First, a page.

WASHINGTON (AP) -- The Obama administration formally disclosed Tuesday that it deported the fewest immigrants since 2006.
Between October 2014 and September 2015 the Homeland Security Department oversaw the deportation of about 235,413 people. At the same time, 337,117 people were arrested trying to cross the border illegally.
The Associated Press in October reported that Immigration and Customs Enforcement deported about 231,000 people as of Sept. 28.
DHS has previously said the drop in deportations overseen by ICE is largely due to the decline in arrests at the border. Border arrests dropped about 30 percent from 2014 to 2015. The 2015 border arrests included roughly 79,800 people traveling as families and children traveling alone, mostly from Central America.
The overall total of deportations generally does not include Mexicans caught at the border and quickly returned home by the Border Patrol.
"Last year's removal numbers reflect this department's increased focus on prioritizing convicted criminals and threats to public safety, border security and national security," DHS Secretary Jeh Johnson said in a statement.
Roughly 136,700 convicted criminals were deported in the 2015 budget year. The share of criminal immigrant deported rose slightly from about 56 percent to roughly 59 percent from 2014 to 2015, though the overall num.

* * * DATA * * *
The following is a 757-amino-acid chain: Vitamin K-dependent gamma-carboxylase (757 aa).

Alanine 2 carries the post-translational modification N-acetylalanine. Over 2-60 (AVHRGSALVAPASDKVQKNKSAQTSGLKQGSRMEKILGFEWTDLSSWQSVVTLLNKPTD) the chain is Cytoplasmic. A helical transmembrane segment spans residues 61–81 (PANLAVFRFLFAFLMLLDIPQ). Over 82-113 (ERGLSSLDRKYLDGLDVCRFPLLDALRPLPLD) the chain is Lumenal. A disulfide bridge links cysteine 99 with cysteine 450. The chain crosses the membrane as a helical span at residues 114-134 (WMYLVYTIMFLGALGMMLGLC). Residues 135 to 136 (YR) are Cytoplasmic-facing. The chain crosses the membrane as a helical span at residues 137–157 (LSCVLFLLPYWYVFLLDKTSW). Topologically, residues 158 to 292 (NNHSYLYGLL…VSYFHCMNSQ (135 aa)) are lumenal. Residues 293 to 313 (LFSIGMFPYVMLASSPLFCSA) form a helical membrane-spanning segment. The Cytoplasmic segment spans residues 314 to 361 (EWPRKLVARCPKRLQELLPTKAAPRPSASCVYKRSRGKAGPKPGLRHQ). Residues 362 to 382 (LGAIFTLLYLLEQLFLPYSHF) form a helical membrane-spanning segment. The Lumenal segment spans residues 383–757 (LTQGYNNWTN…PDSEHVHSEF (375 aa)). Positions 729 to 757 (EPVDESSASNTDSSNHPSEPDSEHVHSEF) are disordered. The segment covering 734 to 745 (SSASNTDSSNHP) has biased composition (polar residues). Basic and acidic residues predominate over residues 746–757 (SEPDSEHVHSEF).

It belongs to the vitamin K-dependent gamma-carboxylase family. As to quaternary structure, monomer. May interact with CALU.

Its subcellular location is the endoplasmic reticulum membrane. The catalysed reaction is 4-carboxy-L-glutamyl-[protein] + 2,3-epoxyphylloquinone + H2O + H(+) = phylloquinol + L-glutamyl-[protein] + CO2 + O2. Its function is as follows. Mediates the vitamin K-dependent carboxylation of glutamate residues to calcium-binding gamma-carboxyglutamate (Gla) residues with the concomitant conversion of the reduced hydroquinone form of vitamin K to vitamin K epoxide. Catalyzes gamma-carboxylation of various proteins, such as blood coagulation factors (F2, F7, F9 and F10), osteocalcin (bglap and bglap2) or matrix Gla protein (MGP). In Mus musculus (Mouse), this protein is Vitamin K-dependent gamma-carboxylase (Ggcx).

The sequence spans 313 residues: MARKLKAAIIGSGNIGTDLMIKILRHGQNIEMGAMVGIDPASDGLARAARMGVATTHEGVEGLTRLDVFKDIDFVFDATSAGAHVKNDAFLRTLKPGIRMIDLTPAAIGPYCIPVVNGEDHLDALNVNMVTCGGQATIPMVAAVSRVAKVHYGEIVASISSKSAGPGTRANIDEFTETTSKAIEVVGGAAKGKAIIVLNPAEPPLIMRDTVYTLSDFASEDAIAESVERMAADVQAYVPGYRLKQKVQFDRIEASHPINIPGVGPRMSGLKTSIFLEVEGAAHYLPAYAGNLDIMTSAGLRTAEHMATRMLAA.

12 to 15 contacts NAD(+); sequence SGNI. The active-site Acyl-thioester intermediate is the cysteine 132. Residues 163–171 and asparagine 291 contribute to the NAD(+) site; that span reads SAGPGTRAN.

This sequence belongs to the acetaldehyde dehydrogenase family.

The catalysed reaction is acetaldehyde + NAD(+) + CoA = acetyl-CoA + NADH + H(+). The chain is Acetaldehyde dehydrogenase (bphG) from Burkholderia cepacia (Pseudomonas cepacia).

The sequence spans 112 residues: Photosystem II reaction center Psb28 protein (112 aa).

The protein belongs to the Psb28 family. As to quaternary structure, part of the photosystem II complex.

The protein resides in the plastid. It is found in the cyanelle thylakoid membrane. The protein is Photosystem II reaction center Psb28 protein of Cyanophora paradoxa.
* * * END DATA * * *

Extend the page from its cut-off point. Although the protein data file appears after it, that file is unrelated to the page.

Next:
Obama's immigration policies have been alternately criticized as too harsh and too weak.
Immigrant advocates derisively dubbed the president the "Deporter-In-Chief" after ICE removed a record of more than 409,000 immigrants in 2012.
Meanwhile Republicans have decried his policies as "back-door amnesty."
The question of what to do with the estimated 11 million immigrants living in the country illegally and how to enforce immigration laws has been a top topic in the 2016 presidential race. Democratic front-runner Hillary Clinton has pledged to be "less harsh and aggressive" than Obama while Republican Donald Trump has pledged to deport millions of people in the country illegally and build a wall along the Mexican border to stop future illegal immigration.